IOM Mozambique: DTM Baseline Assessment Report Round 11, Cabo Delgado, Nampula, Niassa, Sofala and Zambezia Provinces - March 2021

reliefweb • 29 April 2021

Summary

The eleventh round of the DTM Baseline assessment was carried out in 154 localities, located in the provinces of Cabo Delgado (114 localities), Nampula (20 localities), Niassa (12 localities), Sofala (2 localities) and Zambezia (6 localities). As of March 2021, an estimated 630,241 IDPs were identified in Cabo Delgado, while an additional 64,919 IDPs were identified in Nampula, 1,153 in Zambezia, 1,072 in Niassa, and 153 in Sofala. This brings the total number of individuals displaced in the five provinces to 697,538 Internally Displaced Persons, or 150,335 displaced families. All displacements are a result of the insecurity situation in Cabo Delgado province.

Most districts of the Cabo Delgado province recorded an increase in the number of IDPs hosted. The largest increases since the previous round were recorded in M ueda (14,761 individuals or 22% increase), Cidade de Pemba (8,108 individuals or 6%), and Balama (4,421 individuals or 93%). However, data collection in Mueda occurred before the March 24th attack on Palma, while data collection is interrupted in Mocimboa da Praia, Muidumbe and Palma. The largest IDP populations were in the following districts: Cidade de Pemba (151,553 individuals), Metuge (119,317 individuals), Mueda (82,079 individuals), Ancuabe (60,617 individuals), and Montepuez (55,963 individuals). In the districts where data collection was interrupted by the security situation following the attacks in Palma, there are large decreases in the number of IDPs, indicating that the level of displacement is even more severe than indicated in the Round 11 dataset.

In Nampula, the IDP population increased by 660 to 64,919 IDPs (up 1% from the previous round). The population remained unchanged in 8 out of 20 assessed districts, while decreasing in 4. Data collection for all districts occurred before the Palma attacks crisis. The largest increases occurred in Rapale (209 individuals, or 10% increase), Monapo (348 individuals or 12% increase), and Erati (314 individuals or 8% increase). The largest IDP populations were in the following districts: Meconta (20,229 individuals), Cidade de Nampula (19,478 individuals), Nacala (6,888 individuals), and Memba (4,957 individuals).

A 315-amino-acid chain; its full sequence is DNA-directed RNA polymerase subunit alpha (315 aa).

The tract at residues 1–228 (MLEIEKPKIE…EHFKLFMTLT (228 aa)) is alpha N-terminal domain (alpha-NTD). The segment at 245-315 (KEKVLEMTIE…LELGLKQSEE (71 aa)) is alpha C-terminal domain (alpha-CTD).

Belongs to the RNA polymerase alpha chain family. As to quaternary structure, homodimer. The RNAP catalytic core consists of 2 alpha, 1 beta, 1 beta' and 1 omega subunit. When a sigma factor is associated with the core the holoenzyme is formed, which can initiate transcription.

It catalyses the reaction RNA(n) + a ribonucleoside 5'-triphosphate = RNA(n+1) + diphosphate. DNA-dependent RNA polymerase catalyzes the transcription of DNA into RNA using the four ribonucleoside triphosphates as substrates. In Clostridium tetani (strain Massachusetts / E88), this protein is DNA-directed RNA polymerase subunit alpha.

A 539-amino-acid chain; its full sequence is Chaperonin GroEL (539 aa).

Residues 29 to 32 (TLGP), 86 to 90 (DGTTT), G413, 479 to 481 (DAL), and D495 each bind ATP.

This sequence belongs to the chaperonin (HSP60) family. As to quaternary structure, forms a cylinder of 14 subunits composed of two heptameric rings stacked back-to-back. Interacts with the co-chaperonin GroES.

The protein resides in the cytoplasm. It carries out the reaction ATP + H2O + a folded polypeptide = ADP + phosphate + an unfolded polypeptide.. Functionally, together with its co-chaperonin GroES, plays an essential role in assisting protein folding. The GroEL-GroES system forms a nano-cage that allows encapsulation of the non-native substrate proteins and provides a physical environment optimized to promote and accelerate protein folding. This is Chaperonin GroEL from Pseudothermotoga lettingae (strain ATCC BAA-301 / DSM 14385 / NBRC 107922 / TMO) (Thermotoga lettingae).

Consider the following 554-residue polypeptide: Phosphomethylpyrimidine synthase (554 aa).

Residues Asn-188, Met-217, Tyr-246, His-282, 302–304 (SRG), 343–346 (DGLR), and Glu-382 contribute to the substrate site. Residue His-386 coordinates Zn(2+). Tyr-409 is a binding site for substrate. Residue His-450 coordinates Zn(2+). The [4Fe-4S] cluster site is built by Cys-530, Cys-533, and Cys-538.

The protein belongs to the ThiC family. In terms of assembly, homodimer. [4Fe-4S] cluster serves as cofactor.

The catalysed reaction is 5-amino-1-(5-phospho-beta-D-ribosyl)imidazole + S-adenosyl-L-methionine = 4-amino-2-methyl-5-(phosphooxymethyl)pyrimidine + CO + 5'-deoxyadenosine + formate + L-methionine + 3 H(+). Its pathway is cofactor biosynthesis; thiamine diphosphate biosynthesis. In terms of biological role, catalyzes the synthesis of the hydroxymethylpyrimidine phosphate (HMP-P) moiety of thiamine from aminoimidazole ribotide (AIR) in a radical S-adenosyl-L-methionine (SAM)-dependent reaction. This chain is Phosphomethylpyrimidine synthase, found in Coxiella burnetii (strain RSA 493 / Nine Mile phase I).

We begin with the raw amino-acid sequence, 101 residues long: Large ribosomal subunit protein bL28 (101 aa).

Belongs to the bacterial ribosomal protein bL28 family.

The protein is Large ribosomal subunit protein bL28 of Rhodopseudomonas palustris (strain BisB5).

For all assessed provinces, the majority of IDPs are residing with relatives (80% of households), followed by formal/informal sites (13% of households), makeshift shelters (4% of households), and in partially destroyed houses (3%). In Niassa and Zambezia more displaced families reside in makeshift shelters rather than with relatives. In Sofala, the majority of dispalced families live in informal/formal sites. Comparing Cabo Delgado and Nampula, in both provinces most IDPs reside with relatives, while an estimated 14% of IDP households in Cabo Delgado live in sites.

In general, there is a continued trend of displacement to district capitals and southwards, where IDPs hope to find safety. The movement associated with the Palma crisis have not been captured, apart from the reported figure of 23,787 IDPs currently in Palma. However, due to lack of capacity no sectoral information is available for this group, and hence it is excluded from the subsequent analysis.

Finally, needs of IDPs reported by key informants include shelter assistance (78% of localities), food (76%), non-food items (50%), health (23%), water (16%), access to documentation (15%), and access to education (12%).

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